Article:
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Litter Dogs – Tuffies Dog Beds
This month we pay tribute to the clean-up groups and dog walkers that are sick of seeing our countryside and streets plastered with crisp packets, cans, and bottles. If the route you walk your dog could do with a tidy then use the following as inspiration and if you’re already litter picking then consider taking some photos and spreading awareness to encourage others to do the same. I’ll also outline how to train your dog to stop sniffing at and picking up every piece of rubbish they come across which can be annoying and sometimes dangerous.
Paws on Plastic
Recently I came across a page on Facebook called ‘Paws on Plastic’, it’s a group dedicated to spreading the word on picking up litter whilst walking your dog. It was set up by a lady called Marion Montgomery two years ago and has since amassed an impressive 19,000 followers from over 80 countries across its various social media platforms. Marion told me that they are a not-for-profit organisation so don’t have an advertising budget to help spread their message. Little by little they gained traction through Word of Mouth and brilliant photos like the one above.
Constance Morris, one of its members, took the photo during one of her regular beach cleans with her rescue dog, Monty. Constance started picking up rubbish about 8 years ago “It sounds stupid living in Cornwall surrounded by beaches but until we got Monty we just didn’t tend to go, so he reintroduced us to our coast. Rubbish was/is just everywhere, sometimes we can fill our buckets within a few feet of stepping onto the beach”. Constance has another, slightly more unusual companion though – her cat, Haku.
Constance created her own plastic free ‘wildlife garden’ and managed to attract birds, newts, bats and hedgehogs. So when she got Haku she didn’t want to just let him roam free and hunt for fun – as cute as cats are they are brutal hunters and can decimate small animal populations. Her solution was for Haku to join in on the litter picking. He gets walked twice a day and is allowed out in the garden on a 10m rope and supervised. Obviously this is a fair commitment and not all cat owners are able to do the same as Constance, but you can help protect the birds by putting a bell on your cat and help out other species by building them safe retreats out of reach from predators. Cats are incredible climbers but there are still places you can put a birdhouse that they can’t get to, high up on the wall of your house for example.
Back to the litter picking, here are some of the troops in action.
Paws on Plastic encourage dog walkers to bring a bag with them and pick up as they go, but there is a more direct approach to keeping the countryside clean… Tuffies founder, Luise, made this sign after continually having to clean up on her daily bike ride with her dogs.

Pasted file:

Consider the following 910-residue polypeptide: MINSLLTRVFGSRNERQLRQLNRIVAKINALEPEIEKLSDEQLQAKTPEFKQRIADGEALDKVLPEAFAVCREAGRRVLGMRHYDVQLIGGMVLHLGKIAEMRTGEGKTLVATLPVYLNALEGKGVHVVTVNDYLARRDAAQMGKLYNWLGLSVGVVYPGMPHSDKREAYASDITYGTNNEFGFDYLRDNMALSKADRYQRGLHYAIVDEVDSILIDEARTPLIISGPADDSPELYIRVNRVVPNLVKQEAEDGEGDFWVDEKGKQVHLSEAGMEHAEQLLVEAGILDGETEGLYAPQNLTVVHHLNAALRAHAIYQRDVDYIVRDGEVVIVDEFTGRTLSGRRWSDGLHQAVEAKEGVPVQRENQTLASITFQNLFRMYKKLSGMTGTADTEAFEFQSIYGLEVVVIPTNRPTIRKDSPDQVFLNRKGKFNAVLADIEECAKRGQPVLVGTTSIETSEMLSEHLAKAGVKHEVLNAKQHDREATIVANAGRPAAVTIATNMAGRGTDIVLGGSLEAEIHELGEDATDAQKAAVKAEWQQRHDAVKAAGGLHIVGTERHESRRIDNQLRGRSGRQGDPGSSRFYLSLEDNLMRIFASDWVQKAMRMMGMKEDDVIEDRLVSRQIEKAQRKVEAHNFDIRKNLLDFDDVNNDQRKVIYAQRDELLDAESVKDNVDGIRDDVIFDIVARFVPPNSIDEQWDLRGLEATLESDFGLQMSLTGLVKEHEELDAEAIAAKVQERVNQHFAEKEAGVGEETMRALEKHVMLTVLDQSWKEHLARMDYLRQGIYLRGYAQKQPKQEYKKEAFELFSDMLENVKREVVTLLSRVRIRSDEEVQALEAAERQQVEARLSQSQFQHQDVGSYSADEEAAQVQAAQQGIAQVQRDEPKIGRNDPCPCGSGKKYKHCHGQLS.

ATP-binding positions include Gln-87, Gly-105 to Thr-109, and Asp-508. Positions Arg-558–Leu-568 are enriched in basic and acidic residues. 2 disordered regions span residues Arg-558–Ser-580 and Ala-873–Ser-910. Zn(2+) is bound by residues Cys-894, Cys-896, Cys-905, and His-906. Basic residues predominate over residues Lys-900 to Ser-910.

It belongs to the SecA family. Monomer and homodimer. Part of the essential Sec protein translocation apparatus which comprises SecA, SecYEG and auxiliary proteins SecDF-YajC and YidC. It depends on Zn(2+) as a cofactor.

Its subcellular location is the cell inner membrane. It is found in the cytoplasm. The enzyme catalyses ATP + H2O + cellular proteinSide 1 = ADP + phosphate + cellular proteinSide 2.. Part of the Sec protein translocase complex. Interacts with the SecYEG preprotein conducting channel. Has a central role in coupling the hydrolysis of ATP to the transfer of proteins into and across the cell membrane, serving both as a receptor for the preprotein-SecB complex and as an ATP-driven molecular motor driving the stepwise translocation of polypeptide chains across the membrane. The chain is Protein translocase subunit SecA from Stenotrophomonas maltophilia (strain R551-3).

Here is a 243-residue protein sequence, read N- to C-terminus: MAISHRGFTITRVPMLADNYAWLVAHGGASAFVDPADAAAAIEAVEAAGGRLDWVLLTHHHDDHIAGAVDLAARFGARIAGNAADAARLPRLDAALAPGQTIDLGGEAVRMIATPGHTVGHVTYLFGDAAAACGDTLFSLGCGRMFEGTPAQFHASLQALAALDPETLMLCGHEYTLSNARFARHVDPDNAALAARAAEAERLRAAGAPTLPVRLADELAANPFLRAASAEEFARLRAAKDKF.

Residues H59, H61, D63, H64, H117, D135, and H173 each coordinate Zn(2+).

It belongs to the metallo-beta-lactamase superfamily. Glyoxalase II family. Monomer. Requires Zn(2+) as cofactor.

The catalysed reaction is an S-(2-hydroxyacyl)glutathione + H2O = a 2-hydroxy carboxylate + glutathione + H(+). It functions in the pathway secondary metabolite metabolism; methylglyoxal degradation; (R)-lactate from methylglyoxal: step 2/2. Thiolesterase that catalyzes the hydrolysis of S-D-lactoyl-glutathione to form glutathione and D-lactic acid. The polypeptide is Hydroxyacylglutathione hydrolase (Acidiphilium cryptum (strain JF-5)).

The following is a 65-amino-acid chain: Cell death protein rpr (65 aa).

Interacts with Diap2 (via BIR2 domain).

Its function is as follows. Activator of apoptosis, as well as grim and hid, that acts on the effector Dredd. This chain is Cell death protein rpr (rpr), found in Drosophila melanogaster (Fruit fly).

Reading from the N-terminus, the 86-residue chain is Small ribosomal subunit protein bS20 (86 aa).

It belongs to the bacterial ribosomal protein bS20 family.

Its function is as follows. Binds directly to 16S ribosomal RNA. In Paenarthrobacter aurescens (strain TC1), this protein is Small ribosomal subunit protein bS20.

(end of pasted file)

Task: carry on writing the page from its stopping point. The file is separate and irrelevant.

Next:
Training “leave it”
Waste can be extremely harmful to animals and that includes your dog, so it is crucial that your pooch learns to leave rubbish alone on walks. In particular, look out for corn on the cobs (undigestable) or cooked chicken bones that can splinter and cause internal harm. If you find that your dog picks up anything and everything along their walk, here are a couple of tips to teach them to leave litter alone.
Firstly, try feeding them before your walk, a hungry pup is more likely to follow their nose to smelly litter.
As with any training, start easy and build it up. So start indoors with no distractions and a relatively boring item like an old toy. Offer a treat and your dog should drop the toy to eat the treat, if they prefer the toy then up the ante with a higher value treat or make the treat fun by throwing it along the ground. After a few successful attempts add the cue “leave it”, “drop it” or whatever you fancy. Then move on to using the cue before giving the reward. When they’ve got the hang of it move on to a more tempting item like an old sandwich wrapper and then eventually move the same exercises outside where there are more distractions. In every case be sure that your reward for “drop it” is much better than the item itself. Don’t lose hope if you have to move back a step, it’s much better to do so rather than persisting with failure and repeating yourself a hundred times if they don’t let go. Eventually, the goal is to get your dog to walk straight past pavement rubbish so try and spot potential temptations before they notice it and then reward them for looking at you whilst they walk past it.
Beach Hot Dogs
This Summer has been hot and that’s coming from a human that can shed layers to cool off, unlike your pup. Particularly for dark-haired dogs, who absorb much more heat, the sun can make things uncomfortable very quickly. Try and keep an eye on the panting and general behaviour of your dog and give them time in the shade if they are looking lethargic. Also, keep an eye on their paws when walking on tarmac as it can heat up and cause burns. If you’ll be sitting down then give them something cool to lie on such as a thin mat or Twill Mattress Cover over their Durasoft Mattress Dog Bed.
Obviously be sure to offer your dog plenty of drinking water and consider visiting the beach or ponds/rivers on hot days that they can jump into to cool off. A soggy dog makes the cleanup job harder for the drive home but if you put a waterproof dog bed in the boot they will quickly dry off with minimal mess. A good option for the car boot is a Bespoke Sized Dog Bed that won’t slide around and you can just hose it off outside whenever it’s needed.
Thanks to all the cleanup volunteers for the brilliant photos and stories.
Happy Litter Picking!
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